The Bucket Tracklist #27

by Kate Giff

Johnny Flynn is one of the ‘nu-folk’ groups of the mid to late 2000’s, along with the likes of Laura Marling, Mumford And Sons and Noah And The Whale. While his contemporaries have had - in some cases- massive commercial success, Johnny always flew somewhat under the radar. In recent years, however, he’s catapulted himself into the limelight, mostly through his acting in Twelfth Night (alongside Stephen Fry), a lead role in Channel 4’s Scrotal Recall and a film playing Anne Hathaway’s love interest. While he’s a very good actor (as is his brother Jerome Flynn who plays Bronn in Game of Thrones, and was formerly one half of Robson and Jerome - the more you know), Johnny Flynn is an extremely talented musician. He’s currently on three albums, but his debut A Larum remains one of the best records to come out of that time and music scene, combining a lyrical prowess that is rarely matched (he and Laura Marling are alike in that sense) with a strong band and great musicianship - he often tours with the band The Sussex Wit, which includes his sister, Lily. While his later albums develop his sound into somewhat thicker and darker creations, A Larum is fresh, fun and a wonderfully well rounded record.

Generally, the album’s sound is what many would call ‘folksy’. There are strong guitars, fiddles and everything else you’d expect, but it’s not exactly the hardcore folk of Ireland and Scotland. Instead, it’s a combination of Flynn’s strong British singing with cheery, upbeat melodies. Songs like Tickle Me Pink and Sally are prime examples of this ‘nu-folk’ genre. In the latter, Flynn sings: “I’m a plough and you’re a furrow; I’m a fox and you’re a burrow”, in a slightly tongue-in-cheek love song about a girl named Sally who wears a daisy chain and a frock. There is a light hearted tone to these tracks which are an important part of their impact; the listener enjoys them, because of their stories but also because we feel like they’re made to be enjoyed. Even discussing having to find meals in bins in Leftovers, Flynn encourages us to have fun, as he does with himself: “second place is just my style, just like glasses for the blind.”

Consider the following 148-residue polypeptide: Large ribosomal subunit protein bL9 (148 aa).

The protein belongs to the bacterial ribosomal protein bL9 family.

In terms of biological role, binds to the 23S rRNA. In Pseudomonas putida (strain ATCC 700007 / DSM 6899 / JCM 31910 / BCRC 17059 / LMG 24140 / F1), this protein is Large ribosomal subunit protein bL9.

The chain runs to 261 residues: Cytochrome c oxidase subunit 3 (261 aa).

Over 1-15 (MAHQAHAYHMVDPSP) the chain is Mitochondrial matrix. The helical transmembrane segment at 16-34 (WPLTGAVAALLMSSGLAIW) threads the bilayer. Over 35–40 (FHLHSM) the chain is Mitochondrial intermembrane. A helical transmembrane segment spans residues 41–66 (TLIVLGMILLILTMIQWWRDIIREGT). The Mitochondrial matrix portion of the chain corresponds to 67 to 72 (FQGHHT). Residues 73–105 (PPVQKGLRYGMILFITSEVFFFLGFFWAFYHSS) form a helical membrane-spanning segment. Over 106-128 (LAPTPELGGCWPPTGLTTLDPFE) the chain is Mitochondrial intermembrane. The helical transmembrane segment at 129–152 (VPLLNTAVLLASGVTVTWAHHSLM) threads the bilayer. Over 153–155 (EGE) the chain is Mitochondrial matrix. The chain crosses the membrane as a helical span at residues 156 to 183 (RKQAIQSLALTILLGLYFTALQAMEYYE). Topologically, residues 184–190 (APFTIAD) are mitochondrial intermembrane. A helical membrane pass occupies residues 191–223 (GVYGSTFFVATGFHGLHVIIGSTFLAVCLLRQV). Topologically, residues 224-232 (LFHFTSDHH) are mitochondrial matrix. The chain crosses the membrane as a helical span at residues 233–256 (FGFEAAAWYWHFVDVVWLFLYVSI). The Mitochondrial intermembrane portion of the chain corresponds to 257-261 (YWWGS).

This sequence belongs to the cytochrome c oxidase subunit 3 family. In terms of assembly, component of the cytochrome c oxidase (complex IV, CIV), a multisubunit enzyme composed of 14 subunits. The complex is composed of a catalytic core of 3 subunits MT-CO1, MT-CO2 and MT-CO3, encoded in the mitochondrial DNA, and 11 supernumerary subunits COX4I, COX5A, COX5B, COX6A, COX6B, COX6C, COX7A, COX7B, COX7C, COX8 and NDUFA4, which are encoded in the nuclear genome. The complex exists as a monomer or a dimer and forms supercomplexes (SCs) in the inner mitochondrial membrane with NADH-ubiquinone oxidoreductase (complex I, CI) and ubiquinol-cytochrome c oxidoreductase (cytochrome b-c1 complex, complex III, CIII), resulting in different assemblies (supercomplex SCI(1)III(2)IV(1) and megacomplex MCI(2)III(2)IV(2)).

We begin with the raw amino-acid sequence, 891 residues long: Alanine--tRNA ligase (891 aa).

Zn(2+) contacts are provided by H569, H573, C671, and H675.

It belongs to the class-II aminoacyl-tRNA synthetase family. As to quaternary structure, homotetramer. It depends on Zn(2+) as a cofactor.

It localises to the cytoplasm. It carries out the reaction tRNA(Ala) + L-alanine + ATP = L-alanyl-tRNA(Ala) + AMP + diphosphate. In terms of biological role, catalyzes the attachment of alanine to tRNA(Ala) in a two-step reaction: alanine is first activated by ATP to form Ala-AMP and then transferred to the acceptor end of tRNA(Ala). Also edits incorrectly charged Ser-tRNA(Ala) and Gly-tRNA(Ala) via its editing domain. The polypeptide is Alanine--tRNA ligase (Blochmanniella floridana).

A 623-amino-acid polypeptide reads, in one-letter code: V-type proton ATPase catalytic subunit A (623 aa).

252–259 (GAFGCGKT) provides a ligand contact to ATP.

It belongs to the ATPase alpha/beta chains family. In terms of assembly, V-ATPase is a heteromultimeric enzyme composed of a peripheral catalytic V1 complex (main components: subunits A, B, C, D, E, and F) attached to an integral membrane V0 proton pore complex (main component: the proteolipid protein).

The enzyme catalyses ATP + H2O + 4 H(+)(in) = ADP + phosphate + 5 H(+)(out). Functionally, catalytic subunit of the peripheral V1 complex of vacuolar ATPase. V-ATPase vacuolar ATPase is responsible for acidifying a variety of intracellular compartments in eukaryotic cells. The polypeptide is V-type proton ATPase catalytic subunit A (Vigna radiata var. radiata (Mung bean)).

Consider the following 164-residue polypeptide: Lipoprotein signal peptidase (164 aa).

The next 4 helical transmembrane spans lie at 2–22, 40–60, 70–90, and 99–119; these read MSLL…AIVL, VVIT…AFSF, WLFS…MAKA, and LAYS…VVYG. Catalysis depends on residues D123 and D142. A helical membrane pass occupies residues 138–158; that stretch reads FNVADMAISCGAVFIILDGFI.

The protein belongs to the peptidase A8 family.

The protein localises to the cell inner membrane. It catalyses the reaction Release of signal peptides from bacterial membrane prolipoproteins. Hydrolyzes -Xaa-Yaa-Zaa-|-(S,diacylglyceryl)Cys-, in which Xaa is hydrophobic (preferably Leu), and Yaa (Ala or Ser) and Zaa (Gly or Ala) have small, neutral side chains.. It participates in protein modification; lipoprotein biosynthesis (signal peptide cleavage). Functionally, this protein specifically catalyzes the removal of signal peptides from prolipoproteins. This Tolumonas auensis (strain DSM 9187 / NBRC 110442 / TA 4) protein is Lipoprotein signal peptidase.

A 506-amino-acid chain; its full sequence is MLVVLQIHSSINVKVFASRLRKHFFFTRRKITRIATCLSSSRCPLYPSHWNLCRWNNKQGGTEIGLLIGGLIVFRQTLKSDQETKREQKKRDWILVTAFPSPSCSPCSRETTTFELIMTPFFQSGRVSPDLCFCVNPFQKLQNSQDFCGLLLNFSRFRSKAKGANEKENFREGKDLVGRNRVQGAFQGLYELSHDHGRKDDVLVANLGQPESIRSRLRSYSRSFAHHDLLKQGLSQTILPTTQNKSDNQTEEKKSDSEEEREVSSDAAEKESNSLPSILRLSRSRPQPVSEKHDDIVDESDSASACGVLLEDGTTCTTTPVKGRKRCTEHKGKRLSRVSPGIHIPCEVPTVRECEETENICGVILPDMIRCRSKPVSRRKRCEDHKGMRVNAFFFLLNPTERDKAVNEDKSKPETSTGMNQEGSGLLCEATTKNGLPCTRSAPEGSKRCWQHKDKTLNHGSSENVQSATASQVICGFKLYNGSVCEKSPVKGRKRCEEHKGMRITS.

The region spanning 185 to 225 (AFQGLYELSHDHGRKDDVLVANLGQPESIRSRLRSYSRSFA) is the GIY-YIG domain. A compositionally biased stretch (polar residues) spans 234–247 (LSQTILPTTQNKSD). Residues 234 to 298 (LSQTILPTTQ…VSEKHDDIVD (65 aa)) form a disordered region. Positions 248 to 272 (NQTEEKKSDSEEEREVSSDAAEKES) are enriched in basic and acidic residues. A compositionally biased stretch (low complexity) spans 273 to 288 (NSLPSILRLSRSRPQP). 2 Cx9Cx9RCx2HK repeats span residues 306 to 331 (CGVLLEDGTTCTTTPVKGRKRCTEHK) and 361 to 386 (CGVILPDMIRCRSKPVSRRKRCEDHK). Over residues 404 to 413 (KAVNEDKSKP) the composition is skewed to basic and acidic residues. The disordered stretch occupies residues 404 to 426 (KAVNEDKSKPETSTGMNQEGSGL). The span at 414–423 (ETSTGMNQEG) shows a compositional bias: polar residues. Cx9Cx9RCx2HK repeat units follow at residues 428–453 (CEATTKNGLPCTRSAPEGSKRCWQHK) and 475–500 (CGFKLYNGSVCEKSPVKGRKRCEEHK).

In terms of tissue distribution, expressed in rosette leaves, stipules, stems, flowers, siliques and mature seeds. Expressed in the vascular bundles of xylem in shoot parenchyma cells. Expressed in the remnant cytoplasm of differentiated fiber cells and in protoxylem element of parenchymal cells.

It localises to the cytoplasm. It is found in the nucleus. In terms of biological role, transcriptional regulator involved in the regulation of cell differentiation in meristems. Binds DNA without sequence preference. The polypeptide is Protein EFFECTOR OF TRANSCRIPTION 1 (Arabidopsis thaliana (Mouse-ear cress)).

It’s not all racing rhythms and happy endings, though. A standout track on this record, Brown Trout Blues, sees Flynn turn introspective: “I could be somewhere else, I should be someone else, but you wouldn’t know me if I was.” The gentle resonator guitar is the perfect backing track to such thoughtful lyrics, and in true Johnny Flynn style, the bold trumpets which have a solo are a perfect contrast, without being overpowering. Bands like Beirut employ similar techniques in their music, juxtaposing uncertain lyrics with a bold trumpet that sounds completely sure of itself. This makes for a more powerful impact, as the listener can revel in the conflicting ideas of these two elements. Brown Trout Blues come just after the not-so-serious Tickle Me Pink, highlighting Flynn’s full range as a songwriter. The album doesn’t seem to take itself too seriously, and yet there are moments when the hectic instrumentals are stripped back to almost nothing, and we’re able to see just how well Flynn can craft a feeling through song. While it’s not the saddest song you’ll ever hear, there’s a vulnerability nestled in this track and others which is really endearing. It’s not just the slow songs either; in the interestingly titled Wayne Rooney, Flynn repeats: “If I know better, I don’t know better,” which harks back to that uncertainty portrayed in Brown Trout Blues.  These nuggets of self doubt are nestled into grander narratives in this particular track, from elephant hunters to a barman who looks like George Best. The instrumental in this song typifies the subtle and yet successful build ups which end in a somewhat raucous musical climax that Johnny Flynn does so well

Lyrically, The Wrote And The Writ is one of the strongest tracks on A Larum. It reaches the point of poetry in some places, exploring religion (‘the wrote’) and one’s own power to write themselves, such as in letters. It even gets a namecheck in Alt J’s Matilda: ‘Just as Johnny Flynn says, the breath I’ve taken and the one I must (to go on)’.

All in all, this album shows off many of Johnny Flynn’s vast talents. Firstly, and most importantly, the lyrics are inventive and fresh, unlike most of even what his contemporaries and friends were producing in 2008. Secondly, he incorporates interesting instruments, many harking back to true folk music, and uses them cleverly to get the most out of what he’s singing. Lastly, he encourages us to have fun with this record, which I do every time I listen to it. For these reasons alone, this should be an album you listen to before you die.